Solitary? …Voluntary!

“You have brains in your head. You have feet in your shoes. You can steer yourself any direction you choose. You’re on your own. And you know what you know. And YOU are the one who’ll decide where to go…”

-Dr. Seuss

The above quote highlights a couple of facts that links a personal meaning to me and my smoking habit. When I read the above quote, it mentions “You’re on your own” this is how I feel about smoking. Smoking has always been a private aspect of my life; I do not disclose my smoking to anyone. I did not tell my family doctor, friends, or colleagues at work that I smoked.

When I decided to quit smoking, I investigated different support groups. For example, The Smokers Help Line and different community support groups. The Smoker Help line (http://www.smokershelpline.ca/) had many different forms of support; online help program, text messaging, and free help by phone. I would often read the community support forums on this site or the one on Pregnets, but I did not feel comfortable linking my name, number and other information on the smokers website. I felt it was something that I needed to do alone. I felt it was my decision and my decision alone….whether to stop smoking or not.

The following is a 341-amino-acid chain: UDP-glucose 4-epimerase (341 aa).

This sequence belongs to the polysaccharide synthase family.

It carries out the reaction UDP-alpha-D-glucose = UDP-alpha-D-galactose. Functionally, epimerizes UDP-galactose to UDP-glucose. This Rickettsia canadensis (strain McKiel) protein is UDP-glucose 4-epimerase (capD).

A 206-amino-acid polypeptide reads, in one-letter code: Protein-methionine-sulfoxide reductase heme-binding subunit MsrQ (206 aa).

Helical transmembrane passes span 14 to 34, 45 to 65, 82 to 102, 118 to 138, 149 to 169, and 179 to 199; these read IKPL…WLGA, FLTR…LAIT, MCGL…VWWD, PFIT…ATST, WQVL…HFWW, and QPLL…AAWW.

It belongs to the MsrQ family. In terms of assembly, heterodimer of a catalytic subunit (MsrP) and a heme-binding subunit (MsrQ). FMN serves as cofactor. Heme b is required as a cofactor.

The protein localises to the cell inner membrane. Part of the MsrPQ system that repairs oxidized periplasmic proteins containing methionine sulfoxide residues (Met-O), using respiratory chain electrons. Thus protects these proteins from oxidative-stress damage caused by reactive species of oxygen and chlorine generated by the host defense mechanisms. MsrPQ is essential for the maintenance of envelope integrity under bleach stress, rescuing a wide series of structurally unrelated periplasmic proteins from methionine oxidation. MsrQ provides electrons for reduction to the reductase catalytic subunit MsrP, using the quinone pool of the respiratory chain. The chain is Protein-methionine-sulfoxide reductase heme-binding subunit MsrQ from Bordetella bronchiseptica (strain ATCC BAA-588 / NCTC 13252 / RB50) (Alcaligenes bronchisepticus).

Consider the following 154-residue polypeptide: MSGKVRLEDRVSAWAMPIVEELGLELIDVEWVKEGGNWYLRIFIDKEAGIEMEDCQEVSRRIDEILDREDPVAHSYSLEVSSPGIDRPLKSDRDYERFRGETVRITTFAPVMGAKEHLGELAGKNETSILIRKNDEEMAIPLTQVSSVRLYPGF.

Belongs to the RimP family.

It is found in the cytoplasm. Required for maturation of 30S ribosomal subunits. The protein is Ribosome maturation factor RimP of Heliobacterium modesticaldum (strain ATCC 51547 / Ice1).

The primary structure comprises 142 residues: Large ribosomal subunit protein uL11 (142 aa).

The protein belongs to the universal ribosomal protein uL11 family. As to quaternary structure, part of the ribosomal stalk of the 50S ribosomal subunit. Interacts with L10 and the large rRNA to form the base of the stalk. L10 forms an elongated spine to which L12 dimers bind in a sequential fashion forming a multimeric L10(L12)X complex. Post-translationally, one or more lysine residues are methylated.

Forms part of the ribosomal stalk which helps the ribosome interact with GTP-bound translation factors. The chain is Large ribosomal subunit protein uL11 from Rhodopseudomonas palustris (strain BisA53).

I have trouble understanding why I do not like to admit that I am a smoker.  Maybe, I am afraid of judgment of others or I am embarrassed.  I work in the health care environment, and maybe I am just trying to be normal with my work colleagues. Often, my colleagues will mention in a sarcastic way how a mother was smoking and was pregnant, and I just join the conversation as if I am not a smoker.  Inside I am nervous and afraid they will find out about my smoking.

My husband and I got married in 2012 and we decided to start a family. We were having difficulty conceiving and got referred to a fertility clinic. My husband is also a smoker and smoking was part of our bonding and getting to know each other. For example, when we would have a disagreement, we would say “lets go for a smoke and talk”…the good old days. In another post, I will describe my challenges of quitting smoking and my relationship with my husband.

My husband is my best friend, and he understands my challenges of smoking. He supported and encouraged me to tell the fertility doctor that I was a “smoker”. When I completed the paper work, I admitted to smoking and then at our first visit with the doctor, the doctor mentioned the risks of smoking in preconception and how this can affect fertility. I felt a little slap on the wrist, but understood she was doing her due-diligence.

At my other fertility appointments, the smoking was never mentioned again. If smoking was mentioned it seemed like the comments were directed to my husband and his smoking. It was like I never admitted to the smoking, or the clinic just assumed I was not a smoker. In a way I was happy that the clinic forgot that I smoked, because I wouldn’t be judged, but I also felt a little shocked that I was not getting support.

What is your experience with disclosing your smoking addiction to others?

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